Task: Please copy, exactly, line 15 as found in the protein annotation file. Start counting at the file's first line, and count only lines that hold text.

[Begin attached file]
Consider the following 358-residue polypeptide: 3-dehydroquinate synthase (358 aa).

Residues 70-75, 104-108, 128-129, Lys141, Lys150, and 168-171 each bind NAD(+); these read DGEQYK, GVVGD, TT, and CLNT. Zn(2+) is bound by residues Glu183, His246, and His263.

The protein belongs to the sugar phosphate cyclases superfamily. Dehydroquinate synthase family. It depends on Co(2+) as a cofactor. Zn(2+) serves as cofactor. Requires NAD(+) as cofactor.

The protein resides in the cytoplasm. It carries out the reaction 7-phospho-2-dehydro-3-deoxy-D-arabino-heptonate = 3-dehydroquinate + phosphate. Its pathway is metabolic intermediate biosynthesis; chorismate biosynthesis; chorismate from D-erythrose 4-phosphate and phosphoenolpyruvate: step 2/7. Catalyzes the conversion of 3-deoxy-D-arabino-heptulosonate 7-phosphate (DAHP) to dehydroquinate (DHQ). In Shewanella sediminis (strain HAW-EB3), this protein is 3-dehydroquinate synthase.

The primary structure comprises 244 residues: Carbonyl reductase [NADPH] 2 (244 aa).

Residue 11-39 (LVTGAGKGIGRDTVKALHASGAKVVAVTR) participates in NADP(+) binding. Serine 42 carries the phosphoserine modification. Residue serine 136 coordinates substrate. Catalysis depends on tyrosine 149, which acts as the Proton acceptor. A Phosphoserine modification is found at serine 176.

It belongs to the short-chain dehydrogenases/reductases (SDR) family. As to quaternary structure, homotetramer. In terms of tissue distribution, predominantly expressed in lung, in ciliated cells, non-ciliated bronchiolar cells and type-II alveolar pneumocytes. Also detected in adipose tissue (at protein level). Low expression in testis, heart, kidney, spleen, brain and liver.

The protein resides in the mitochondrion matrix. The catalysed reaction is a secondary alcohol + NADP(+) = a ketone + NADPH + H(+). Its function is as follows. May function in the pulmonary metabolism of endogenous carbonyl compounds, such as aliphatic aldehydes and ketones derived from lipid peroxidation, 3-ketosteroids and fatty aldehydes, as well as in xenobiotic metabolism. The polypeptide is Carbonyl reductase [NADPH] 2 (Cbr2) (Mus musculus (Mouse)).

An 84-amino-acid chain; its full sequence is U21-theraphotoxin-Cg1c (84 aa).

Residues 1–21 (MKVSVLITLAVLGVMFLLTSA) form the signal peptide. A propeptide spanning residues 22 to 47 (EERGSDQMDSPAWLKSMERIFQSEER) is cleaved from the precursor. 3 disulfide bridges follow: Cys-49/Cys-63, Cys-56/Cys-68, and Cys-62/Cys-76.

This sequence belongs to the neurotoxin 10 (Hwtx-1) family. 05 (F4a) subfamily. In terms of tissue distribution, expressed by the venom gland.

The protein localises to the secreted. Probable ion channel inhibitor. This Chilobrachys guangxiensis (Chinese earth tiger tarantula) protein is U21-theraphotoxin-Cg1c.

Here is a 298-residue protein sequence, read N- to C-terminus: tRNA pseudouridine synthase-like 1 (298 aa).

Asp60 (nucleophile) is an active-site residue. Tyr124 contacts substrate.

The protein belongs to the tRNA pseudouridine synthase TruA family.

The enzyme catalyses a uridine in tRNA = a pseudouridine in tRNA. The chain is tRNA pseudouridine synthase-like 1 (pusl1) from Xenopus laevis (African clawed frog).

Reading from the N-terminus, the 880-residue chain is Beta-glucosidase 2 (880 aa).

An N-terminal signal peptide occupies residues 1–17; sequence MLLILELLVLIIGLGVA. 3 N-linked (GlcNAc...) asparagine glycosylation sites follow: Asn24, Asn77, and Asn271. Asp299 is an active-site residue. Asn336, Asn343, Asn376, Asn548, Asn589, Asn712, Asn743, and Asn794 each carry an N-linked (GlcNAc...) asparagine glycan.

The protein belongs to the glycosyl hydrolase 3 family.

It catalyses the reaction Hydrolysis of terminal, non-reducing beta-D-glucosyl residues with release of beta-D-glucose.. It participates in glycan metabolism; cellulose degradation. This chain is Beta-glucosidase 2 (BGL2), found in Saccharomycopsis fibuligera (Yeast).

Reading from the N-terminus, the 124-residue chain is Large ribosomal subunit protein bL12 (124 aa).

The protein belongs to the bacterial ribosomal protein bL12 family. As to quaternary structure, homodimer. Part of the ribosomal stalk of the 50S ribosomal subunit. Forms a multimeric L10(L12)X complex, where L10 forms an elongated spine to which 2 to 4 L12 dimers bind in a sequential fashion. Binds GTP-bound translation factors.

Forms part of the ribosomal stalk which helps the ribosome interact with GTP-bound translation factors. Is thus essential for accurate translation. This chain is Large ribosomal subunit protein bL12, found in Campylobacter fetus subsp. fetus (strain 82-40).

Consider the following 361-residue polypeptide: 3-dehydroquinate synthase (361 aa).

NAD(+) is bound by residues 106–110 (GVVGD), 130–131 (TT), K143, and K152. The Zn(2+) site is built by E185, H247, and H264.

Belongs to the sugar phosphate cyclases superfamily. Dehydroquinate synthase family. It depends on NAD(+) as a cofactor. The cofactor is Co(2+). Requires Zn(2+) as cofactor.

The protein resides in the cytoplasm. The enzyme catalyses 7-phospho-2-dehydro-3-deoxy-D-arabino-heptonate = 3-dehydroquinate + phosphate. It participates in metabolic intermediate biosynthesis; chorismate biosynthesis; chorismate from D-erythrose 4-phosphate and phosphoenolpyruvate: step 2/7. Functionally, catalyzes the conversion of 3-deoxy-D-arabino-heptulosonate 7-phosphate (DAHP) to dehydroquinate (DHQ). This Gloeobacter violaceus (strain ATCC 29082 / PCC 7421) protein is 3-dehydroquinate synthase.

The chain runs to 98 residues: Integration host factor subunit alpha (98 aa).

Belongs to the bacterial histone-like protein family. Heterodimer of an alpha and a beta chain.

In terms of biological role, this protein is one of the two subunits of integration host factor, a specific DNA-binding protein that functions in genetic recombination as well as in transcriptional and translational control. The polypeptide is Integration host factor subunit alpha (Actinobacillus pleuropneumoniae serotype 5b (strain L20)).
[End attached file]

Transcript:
The protein belongs to the tRNA pseudouridine synthase TruA family.